|Questions and Answers|
ISSUED: December 28, 1998
This Temporary Instruction provides, in question and answer format, guidance for implementing Social Security Acquiescence Ruling (AR) 97-4(9), Chavez v. Bowen, 844 F.2d 691 (9th Cir. 1988). The Commissioner of Social Security published the AR in the Federal Register on December 3, 1997, and it became effective on publication.
On March 30, 1983 an Administrative Law Judge(ALJ) issued a decision awarding a claimant a closed period of disability from March 3, 1981 through May 1982. In determining that the claimant's disability had ended, the ALJ found that the claimant did not retain the residual functional capacity (RFC) to perform his past work, but was able to engage in a wide range of light work. The claimant did not appeal the decision and it became final and binding. The claimant then filed a subsequent application, with a second ALJ finding in a decision issued on May 10, 1984 that the claimant retained the RFC to perform work-related activities except for work involving constant standing, walking, and lifting, and carrying more than 20 pounds. This ALJ then found that the claimant could resume his past relevant work. The second ALJ's decision made no reference to the findings of the previous ALJ decision. The claimant appealed the subsequent decision.
On April 19, 1988, the United States Court of Appeals for the Ninth Circuit issued a decision in Chavez. The Ninth Circuit held that when an ALJ makes a decision on a subsequent disability claim of an individual for whom there had previously been a final decision with an ultimate finding of nondisability, there is a presumption of continuing nondisability after the period previously adjudicated. This presumption of continuing nondisability is based upon the principles of res judicata. The Ninth Circuit further found that a claimant can rebut the presumption by proving “changed circumstances indicating a greater disability.” If the claimant does rebut the presumption of continuing nondisability, the court found that the principles of res judicata also require the ALJ to adopt the findings from the prior decision, required under the sequential evaluation process, unless there is new and material evidence relating to such findings.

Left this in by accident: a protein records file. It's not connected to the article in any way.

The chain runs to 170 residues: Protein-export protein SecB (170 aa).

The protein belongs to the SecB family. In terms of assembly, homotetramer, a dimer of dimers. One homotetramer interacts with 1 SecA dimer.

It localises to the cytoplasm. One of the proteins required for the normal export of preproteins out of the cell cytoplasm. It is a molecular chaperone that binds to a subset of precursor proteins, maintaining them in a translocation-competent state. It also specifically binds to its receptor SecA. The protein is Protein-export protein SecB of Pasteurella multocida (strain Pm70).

The court in Chavez found that the claimant's attainment of “advanced age” constituted a changed circumstance precluding the application of res judicata to the first ALJ's ultimate finding against disability. The court then concluded that the first ALJ's findings concerning the claimant's RFC, education, and work experience were entitled to some res judicata consideration in a subsequent proceeding. The Social Security Administration (SSA) did not appeal and, because the court's holding conflicts with SSA's interpretation of the Act or Regulations, SSA issued AR 97-4(9). The AR explains that SSA will apply the Chavez decision only to cases involving a subsequent claim with an unadjudicated period arising under the same title of the Act as a prior claim for which there had been a final decision of nondisability by an ALJ or the Appeals Council.
The attached questions and answers provide guidance for implementing the Chavez AR.
Hearing office personnel should direct any questions to their Regional Office. Regional Office personnel should contact the Division of Field Practices and Procedures in the Office of the Chief Administrative Law Judge at (703) 605-8530. Headquarters personnel should contact the Division of Litigation Analysis and Implementation in the Office of Policy, Planning and Evaluation at 605-7108.